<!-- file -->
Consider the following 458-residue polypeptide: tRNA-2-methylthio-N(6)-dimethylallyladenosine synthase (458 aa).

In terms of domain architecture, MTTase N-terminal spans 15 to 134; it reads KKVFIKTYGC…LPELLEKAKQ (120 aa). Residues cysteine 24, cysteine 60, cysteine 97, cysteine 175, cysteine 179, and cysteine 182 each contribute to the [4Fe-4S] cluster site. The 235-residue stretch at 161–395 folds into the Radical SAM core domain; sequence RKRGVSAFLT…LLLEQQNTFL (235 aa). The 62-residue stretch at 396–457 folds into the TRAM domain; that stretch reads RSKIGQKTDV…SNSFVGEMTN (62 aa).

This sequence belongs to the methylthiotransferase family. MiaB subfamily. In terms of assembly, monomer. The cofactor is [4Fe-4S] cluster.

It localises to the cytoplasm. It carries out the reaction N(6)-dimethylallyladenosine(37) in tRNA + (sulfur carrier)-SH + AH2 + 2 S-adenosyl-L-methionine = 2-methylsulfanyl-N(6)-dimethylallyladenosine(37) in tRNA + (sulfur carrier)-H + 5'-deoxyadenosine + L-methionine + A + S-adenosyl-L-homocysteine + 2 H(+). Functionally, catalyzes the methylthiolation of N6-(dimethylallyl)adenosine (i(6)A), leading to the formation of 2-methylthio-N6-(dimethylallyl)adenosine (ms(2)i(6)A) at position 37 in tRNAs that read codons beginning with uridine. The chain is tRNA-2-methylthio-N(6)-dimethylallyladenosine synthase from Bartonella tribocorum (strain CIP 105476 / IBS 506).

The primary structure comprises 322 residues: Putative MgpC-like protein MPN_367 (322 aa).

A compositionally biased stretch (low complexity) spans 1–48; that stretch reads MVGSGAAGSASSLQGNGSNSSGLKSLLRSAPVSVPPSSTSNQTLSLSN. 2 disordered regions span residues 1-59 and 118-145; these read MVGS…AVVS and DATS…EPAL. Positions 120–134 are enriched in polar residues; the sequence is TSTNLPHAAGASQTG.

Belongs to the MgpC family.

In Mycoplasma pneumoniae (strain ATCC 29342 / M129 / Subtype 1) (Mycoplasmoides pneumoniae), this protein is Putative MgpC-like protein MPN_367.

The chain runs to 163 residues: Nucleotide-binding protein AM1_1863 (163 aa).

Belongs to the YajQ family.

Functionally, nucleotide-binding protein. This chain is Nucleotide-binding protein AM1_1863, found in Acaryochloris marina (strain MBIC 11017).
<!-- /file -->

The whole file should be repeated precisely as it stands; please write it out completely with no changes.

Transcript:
Consider the following 458-residue polypeptide: tRNA-2-methylthio-N(6)-dimethylallyladenosine synthase (458 aa).

In terms of domain architecture, MTTase N-terminal spans 15 to 134; it reads KKVFIKTYGC…LPELLEKAKQ (120 aa). Residues cysteine 24, cysteine 60, cysteine 97, cysteine 175, cysteine 179, and cysteine 182 each contribute to the [4Fe-4S] cluster site. The 235-residue stretch at 161–395 folds into the Radical SAM core domain; sequence RKRGVSAFLT…LLLEQQNTFL (235 aa). The 62-residue stretch at 396–457 folds into the TRAM domain; that stretch reads RSKIGQKTDV…SNSFVGEMTN (62 aa).

This sequence belongs to the methylthiotransferase family. MiaB subfamily. In terms of assembly, monomer. The cofactor is [4Fe-4S] cluster.

It localises to the cytoplasm. It carries out the reaction N(6)-dimethylallyladenosine(37) in tRNA + (sulfur carrier)-SH + AH2 + 2 S-adenosyl-L-methionine = 2-methylsulfanyl-N(6)-dimethylallyladenosine(37) in tRNA + (sulfur carrier)-H + 5'-deoxyadenosine + L-methionine + A + S-adenosyl-L-homocysteine + 2 H(+). Functionally, catalyzes the methylthiolation of N6-(dimethylallyl)adenosine (i(6)A), leading to the formation of 2-methylthio-N6-(dimethylallyl)adenosine (ms(2)i(6)A) at position 37 in tRNAs that read codons beginning with uridine. The chain is tRNA-2-methylthio-N(6)-dimethylallyladenosine synthase from Bartonella tribocorum (strain CIP 105476 / IBS 506).

The primary structure comprises 322 residues: Putative MgpC-like protein MPN_367 (322 aa).

A compositionally biased stretch (low complexity) spans 1–48; that stretch reads MVGSGAAGSASSLQGNGSNSSGLKSLLRSAPVSVPPSSTSNQTLSLSN. 2 disordered regions span residues 1-59 and 118-145; these read MVGS…AVVS and DATS…EPAL. Positions 120–134 are enriched in polar residues; the sequence is TSTNLPHAAGASQTG.

Belongs to the MgpC family.

In Mycoplasma pneumoniae (strain ATCC 29342 / M129 / Subtype 1) (Mycoplasmoides pneumoniae), this protein is Putative MgpC-like protein MPN_367.

The chain runs to 163 residues: Nucleotide-binding protein AM1_1863 (163 aa).

Belongs to the YajQ family.

Functionally, nucleotide-binding protein. This chain is Nucleotide-binding protein AM1_1863, found in Acaryochloris marina (strain MBIC 11017).